NY Times: When Communism Inspired Americans

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Ted Goodman Contributor
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The New York Times published an op-ed over the weekend, reminding readers of a time when the American progressive movement was centered around communism. The movement fizzled only after the horrors of Stalin and the Soviet Union were revealed to the world.

American journalist and critic Vivian Gornick provided readers with an insight into the American communist movement of the 1940s and 50s for a New York Times Saturday op-ed.

“My parents were working-class socialists,” Gornick explained. “I grew up in the late 1940s and early ’50s thinking of them and their friends as what they themselves called progressives,” she said, asserting that the movement included everyone from communist party organizers to left-wing sympathizers.

“They spoke and thought within a context that lifted them out of the nameless, faceless obscurity into which they had been born, and gave them the conviction that they had rights as well as obligations,” Gornick said, extolling the power of the proletariat and Marxist world view.

The author describes a hopeful, pragmatic vision for communism, one centered around the empowerment of the working class. The dictatorship of the proletariat, as Karl Marx envisioned, was the ultimate goal and one shared by American progressives of the time.

Coal miners and fruit pickers joined with teachers, scientists and writers to form the communist party of the 1940s and ’50s, Gornick reminisced. Thousands of working men and women of all stripes joined together for an “urgent sense of social injustice.”

“It is perhaps hard to understand now, but at that time, in this place, the Marxist vision of world solidarity as translated by the Communist Party induced in the most ordinary of men and women a sense of one’s own humanity that ran deep, made life feel large; large and clarified,” Gornick said. “It was to this clarity of inner being that so many became not only attached, but addicted.”

But the growing fervor of the American communist movement came to a screeching halt in February 1956.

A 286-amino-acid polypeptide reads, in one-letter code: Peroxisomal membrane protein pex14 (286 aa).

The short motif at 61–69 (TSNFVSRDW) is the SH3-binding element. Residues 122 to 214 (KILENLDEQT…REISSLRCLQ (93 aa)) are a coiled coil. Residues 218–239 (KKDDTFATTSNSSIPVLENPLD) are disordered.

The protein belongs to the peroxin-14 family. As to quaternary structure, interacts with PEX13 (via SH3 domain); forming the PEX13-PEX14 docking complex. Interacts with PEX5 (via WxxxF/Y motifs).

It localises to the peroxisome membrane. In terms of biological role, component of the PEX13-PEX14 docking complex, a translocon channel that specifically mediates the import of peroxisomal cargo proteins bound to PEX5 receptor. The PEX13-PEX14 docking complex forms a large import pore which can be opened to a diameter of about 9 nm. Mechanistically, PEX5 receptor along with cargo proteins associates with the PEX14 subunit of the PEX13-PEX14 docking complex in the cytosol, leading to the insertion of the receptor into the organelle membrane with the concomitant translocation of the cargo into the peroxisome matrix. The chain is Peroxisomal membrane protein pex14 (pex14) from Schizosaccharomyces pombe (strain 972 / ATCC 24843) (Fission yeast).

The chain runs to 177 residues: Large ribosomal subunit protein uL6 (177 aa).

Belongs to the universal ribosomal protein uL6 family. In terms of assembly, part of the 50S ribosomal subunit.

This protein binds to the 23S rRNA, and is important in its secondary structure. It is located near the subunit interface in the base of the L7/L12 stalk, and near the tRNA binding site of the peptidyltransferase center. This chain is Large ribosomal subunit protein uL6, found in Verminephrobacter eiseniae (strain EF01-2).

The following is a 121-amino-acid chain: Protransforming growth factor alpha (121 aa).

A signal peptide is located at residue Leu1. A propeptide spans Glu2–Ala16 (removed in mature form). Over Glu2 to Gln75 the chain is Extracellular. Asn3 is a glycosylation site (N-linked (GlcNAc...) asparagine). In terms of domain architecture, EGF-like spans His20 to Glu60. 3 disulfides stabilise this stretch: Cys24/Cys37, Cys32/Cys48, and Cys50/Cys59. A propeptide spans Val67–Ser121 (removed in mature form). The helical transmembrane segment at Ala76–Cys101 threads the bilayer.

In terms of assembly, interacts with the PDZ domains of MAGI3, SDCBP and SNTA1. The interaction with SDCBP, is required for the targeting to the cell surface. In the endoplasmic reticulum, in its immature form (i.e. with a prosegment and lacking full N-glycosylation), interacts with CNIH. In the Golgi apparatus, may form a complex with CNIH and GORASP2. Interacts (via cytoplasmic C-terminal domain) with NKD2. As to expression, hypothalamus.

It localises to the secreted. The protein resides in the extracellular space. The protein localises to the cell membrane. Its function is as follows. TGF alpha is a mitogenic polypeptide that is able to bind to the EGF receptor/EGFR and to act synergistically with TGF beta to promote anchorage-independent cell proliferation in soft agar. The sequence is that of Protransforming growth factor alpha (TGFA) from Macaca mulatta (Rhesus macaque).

Communist party leader Nikita Khrushchev revealed the atrocities of Joseph Stalin to the world, according to the op-ed. Khrushchev, a longtime confidant of Stalin, denounced the tactics and purges that he himself took part in. Khrushchev gave a private speech to communist party delegates on February 25, 1956 that denounced Stalin to the fullest extent.

Khrushchev blasted the cult of personality that formed under Stalin’s rule. He referred to Stalin as a tyrant, a murderer and a torturer. The speech was so controversial, according to Gornick, that party leaders agreed to keep it unpublished and behind closed doors.

The shocking revelations against the recently deceased Stalin lead to some party officials reportedly committing suicide.

The speech text made its way to foreign press outlets, which brought the horrors of Stalinism and the communist party to the world. The New York Times and the Observer printed a version of the speech in the Spring of 1956, leading to the demise of the American communist party.

The secret speech “brought with it political devastation for the organized left around the world,” Gornick stated. “Within weeks of its publication, 30,000 people in this country quit the [Communist] party, and within a year it was as it had been in its 1919 beginnings, a small sect on the American political map.”

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